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Atmospheric Chemistry and Physics An interactive open-access journal of the European Geosciences Union
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Volume 12, issue 3
Atmos. Chem. Phys., 12, 1587–1595, 2012
© Author(s) 2012. This work is distributed under
the Creative Commons Attribution 3.0 License.
Atmos. Chem. Phys., 12, 1587–1595, 2012
© Author(s) 2012. This work is distributed under
the Creative Commons Attribution 3.0 License.

Research article 13 Feb 2012

Research article | 13 Feb 2012

Revised identification of tropical oceanic cumulus congestus as viewed by CloudSat

S. P. F. Casey1,*, E. J. Fetzer1, and B. H. Kahn1 S. P. F. Casey et al.
  • 1Jet Propulsion Laboratory, Pasadena, CA, USA
  • *now at: Earth System Science Interdisciplinary Center/Joint Center for Satellite Data Assimilation, College Park, MD, USA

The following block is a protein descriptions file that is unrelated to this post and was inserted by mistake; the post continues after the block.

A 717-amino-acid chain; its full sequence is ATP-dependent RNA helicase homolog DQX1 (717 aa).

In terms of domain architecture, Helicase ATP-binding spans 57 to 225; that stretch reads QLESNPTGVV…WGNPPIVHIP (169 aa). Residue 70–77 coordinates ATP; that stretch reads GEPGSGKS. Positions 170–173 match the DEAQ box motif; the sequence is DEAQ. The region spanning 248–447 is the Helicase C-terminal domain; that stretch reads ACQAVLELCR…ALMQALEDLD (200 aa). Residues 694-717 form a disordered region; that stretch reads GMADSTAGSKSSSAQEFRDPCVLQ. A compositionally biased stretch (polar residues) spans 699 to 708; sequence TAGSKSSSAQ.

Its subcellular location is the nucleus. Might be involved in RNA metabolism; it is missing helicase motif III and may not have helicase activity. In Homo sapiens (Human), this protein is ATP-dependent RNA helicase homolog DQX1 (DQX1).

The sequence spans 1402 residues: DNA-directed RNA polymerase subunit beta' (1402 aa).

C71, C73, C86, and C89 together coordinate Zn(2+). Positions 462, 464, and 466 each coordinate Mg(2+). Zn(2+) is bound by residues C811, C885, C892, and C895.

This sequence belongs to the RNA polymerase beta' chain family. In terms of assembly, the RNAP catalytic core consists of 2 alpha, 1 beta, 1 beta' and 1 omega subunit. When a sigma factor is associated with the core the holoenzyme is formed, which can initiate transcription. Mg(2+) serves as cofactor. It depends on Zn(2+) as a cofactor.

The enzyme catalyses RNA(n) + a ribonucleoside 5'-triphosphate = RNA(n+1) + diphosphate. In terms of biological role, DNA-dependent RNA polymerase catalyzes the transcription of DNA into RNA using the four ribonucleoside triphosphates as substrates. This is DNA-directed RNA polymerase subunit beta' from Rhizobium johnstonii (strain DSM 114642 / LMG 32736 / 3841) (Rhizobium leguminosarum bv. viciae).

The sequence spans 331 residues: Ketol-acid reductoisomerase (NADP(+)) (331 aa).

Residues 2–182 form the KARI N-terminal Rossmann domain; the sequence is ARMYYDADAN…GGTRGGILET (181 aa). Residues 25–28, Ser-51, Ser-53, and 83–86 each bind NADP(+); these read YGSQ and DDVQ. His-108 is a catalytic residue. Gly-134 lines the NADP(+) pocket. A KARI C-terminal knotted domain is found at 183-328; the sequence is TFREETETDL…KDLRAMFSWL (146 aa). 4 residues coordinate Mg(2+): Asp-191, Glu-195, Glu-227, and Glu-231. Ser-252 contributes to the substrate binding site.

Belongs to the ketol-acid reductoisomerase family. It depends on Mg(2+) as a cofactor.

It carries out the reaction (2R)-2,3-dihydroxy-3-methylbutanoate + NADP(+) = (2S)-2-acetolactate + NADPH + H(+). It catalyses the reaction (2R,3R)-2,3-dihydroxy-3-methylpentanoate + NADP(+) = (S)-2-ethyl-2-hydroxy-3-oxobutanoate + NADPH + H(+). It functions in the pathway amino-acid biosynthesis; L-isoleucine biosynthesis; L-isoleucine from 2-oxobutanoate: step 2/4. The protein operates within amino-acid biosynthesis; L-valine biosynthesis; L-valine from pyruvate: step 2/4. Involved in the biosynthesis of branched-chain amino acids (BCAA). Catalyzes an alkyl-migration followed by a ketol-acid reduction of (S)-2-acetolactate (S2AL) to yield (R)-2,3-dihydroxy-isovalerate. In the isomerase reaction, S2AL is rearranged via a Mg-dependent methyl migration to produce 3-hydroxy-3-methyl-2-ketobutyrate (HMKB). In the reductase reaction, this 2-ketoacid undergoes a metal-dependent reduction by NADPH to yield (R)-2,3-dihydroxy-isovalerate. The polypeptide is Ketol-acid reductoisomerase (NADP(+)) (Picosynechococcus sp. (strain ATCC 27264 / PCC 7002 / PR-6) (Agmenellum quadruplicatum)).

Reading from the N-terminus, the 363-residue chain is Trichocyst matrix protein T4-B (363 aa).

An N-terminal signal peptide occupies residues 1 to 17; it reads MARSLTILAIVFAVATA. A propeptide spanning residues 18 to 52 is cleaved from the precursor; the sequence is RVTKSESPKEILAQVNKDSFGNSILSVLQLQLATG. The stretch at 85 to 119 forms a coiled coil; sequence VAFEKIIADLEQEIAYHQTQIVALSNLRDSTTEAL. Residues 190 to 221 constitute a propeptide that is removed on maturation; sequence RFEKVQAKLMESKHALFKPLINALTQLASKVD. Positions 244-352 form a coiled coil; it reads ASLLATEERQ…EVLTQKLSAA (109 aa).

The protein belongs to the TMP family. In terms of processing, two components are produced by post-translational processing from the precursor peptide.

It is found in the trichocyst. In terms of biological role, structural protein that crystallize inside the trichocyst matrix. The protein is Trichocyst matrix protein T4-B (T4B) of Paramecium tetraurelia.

Abstract. Congestus cloud convective features are examined in one year of tropical oceanic cloud observations from the CloudSat/CALIPSO instruments. Two types of convective clouds (cumulus and deep convective, based on classification profiles from radar), and associated differences in radar reflectivity and radar/lidar cloud-top height are considered. Congestus convective features are defined as contiguous convective clouds with heights between 3 and 9 km. Three criteria were used in previous studies to identify congestus: (1) CloudSat and CALIPSO cloud-top heights less than 1 km apart; (2) CloudSat 0 dBZ echo-top height less than 1 km from CloudSat cloud-top height, and (3) CloudSat 10 dBZ echo-top height less than 2 km from CloudSat cloud-top height. A majority of congestus convective features satisfy the second and third requirements. However, over 40% of convective features identified had no associated CALIPSO cloud-top height, predominantly due to the extinguishment of the lidar beam above the CloudSat-reported convective cloud. For the remaining cells, approximately 56% of these satisfy all three requirements; when considering the lidar beam-extinction issue, only 31% of congestus convective features are identified using these criteria. This implies that while previous methods used to identify congestus clouds may be accurate in finding vigorous convection (such as transient congestus rising toward the tropopause), these criteria may miss almost 70% of the total observed congestus convective features, suggesting a more general approach should be used to describe congestus and its surrounding environment.

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